Wednesday, October 22, 2014

Joy of Man's Desiring (Que ta joie demeure)





Director Denis Côté







JOY OF MAN’S DESIRING (Que ta joie demeure)       B-                
Canada  (70 mi)  2014  d:  Denis Côté       official facebook page

The work place is the place where those arriving cross paths with those who are leaving early.   —Georges Courteline, (June 25, 1858 – June 25, 1929)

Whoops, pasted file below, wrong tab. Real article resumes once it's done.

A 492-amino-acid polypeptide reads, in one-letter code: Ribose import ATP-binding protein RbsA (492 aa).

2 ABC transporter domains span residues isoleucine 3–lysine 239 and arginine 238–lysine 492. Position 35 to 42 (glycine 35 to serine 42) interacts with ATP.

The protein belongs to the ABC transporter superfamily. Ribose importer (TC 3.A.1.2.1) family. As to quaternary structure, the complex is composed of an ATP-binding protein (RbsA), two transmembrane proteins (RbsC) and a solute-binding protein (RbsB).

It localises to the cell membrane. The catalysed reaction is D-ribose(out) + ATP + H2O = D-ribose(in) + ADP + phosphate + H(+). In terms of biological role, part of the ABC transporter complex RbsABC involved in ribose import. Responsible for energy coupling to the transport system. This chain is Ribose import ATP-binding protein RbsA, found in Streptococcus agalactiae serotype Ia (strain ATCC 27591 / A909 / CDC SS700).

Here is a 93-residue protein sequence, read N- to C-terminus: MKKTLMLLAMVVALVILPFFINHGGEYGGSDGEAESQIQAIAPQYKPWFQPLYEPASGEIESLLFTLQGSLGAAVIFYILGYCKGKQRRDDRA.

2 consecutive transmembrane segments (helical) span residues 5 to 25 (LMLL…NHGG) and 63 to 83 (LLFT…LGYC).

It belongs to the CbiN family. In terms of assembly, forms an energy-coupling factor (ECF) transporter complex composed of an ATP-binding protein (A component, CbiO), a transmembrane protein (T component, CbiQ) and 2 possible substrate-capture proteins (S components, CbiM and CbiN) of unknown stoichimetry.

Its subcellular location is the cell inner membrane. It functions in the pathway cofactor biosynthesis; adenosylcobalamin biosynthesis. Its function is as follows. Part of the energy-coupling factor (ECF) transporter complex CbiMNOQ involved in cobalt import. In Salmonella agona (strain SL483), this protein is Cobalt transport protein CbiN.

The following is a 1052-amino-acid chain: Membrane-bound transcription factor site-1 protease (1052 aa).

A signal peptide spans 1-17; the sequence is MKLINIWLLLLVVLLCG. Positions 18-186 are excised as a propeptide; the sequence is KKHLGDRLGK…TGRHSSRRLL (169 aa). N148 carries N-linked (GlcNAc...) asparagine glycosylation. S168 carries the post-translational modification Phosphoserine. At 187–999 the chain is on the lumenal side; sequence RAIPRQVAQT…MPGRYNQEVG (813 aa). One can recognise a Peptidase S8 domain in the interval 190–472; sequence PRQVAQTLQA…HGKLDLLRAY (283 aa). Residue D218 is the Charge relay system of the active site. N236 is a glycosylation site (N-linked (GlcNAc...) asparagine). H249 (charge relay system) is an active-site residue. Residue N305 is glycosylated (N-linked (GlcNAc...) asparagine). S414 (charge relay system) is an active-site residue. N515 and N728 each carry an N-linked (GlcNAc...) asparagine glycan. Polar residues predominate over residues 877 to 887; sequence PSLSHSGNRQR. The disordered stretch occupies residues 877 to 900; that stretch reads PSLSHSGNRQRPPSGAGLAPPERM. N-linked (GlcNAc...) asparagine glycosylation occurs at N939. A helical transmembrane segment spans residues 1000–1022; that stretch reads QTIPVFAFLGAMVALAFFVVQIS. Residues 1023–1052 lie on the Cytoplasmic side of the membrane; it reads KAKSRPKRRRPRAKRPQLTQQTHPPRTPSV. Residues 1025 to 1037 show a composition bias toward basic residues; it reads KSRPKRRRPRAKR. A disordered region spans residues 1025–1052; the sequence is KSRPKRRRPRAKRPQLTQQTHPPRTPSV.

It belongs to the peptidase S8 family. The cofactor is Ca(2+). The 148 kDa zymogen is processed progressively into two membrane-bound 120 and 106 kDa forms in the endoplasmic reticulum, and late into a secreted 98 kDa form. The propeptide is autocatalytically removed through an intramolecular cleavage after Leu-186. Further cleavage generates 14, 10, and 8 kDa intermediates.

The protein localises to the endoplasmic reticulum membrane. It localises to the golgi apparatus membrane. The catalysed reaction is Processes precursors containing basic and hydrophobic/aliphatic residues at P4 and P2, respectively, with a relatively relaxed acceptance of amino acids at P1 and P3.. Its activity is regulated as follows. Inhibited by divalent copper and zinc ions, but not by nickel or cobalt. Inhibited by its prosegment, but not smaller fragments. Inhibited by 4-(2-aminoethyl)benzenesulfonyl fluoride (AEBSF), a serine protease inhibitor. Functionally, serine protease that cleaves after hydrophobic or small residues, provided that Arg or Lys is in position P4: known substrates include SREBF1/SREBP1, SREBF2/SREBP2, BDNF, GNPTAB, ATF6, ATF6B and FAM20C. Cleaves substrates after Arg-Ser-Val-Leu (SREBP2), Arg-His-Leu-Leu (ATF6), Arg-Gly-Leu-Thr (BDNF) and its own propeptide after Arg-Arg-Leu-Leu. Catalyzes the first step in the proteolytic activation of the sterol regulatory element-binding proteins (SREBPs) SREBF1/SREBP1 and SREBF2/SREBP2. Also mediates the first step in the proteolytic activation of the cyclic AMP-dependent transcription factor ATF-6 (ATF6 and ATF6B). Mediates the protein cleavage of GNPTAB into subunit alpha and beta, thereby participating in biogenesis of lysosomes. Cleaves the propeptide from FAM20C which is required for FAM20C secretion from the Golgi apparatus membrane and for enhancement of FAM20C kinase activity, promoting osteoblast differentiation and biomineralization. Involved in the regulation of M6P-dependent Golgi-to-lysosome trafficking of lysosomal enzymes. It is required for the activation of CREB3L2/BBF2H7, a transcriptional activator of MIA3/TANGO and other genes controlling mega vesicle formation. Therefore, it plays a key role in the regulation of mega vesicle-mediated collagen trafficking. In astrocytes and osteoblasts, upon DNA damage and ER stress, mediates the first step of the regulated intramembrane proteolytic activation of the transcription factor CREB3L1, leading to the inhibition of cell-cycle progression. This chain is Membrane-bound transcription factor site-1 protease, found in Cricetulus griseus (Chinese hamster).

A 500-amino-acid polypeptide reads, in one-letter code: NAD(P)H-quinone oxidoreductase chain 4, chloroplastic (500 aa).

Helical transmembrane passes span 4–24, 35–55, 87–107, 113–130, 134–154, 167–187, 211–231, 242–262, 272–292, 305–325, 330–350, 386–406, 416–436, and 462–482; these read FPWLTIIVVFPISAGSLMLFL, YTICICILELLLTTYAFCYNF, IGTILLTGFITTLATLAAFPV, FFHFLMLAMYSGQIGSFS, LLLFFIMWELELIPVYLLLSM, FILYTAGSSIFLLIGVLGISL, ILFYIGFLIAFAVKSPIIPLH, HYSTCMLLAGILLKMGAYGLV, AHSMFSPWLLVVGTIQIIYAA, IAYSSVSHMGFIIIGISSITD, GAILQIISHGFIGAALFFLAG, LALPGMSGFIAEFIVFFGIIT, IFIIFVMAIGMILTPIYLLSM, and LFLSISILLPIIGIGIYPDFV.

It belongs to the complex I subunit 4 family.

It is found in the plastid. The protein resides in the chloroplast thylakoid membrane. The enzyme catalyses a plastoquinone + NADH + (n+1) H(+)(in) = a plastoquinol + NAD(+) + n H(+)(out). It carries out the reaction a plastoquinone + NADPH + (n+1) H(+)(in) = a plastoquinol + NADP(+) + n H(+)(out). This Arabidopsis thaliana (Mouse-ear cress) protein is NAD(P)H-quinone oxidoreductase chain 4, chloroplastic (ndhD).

Denis Côté remains something of a radical, underground Québécois filmmaker championing the unfamiliar, including small and unconventional films, where his most recent film Vic + Flo Saw a Bear  (2013) is perhaps his most accessible, through it remains provocatively disturbing, while this is closer to his earlier work Bestiaire (2012), a wordless and minimalist film essay shooting animals living in the closed quarters of an amusement park, observing human behavior through the unpretentious eyes of animals, and vice versa, both seemingly on equal footing.  Côté is himself a former film critic from Montreal, and what he brings to his films is a certain objective detachment, where the key is observing without judgment.  While this is a free associative and contemplative work that focuses upon the routine aspects of industrial work, accentuating machine operators in nine small factories in Montreal, he establishes a precise rhythm of noise and machine, where humans are simply intermediaries, but slowly introduces a fictional element that finalizes the film.  While it may be completely unpretentious, it is quite different from the meticulously austere group of Austrian documentarians, Nikolaus Geyrhalter, OUR DAILY BREAD (2005), Michael Glawogger, WORKINGMAN’S DEATH (2005), SLUMMING (2006), and Whore's Glory (2012), Ruth Mader, STRUGGLE (2003), and Hubert Sauper, DARWIN’S NIGHTMARE (2004), which have a near mathematical precision to them.  Instead it remains open ended and ambiguous, where the director intentionally makes no social comment, but simply shows various stages of people at work, including moments of absurdity when a union official, from an apparent approved distance where he is allowed to stand, yells slogans at the workers while they are working.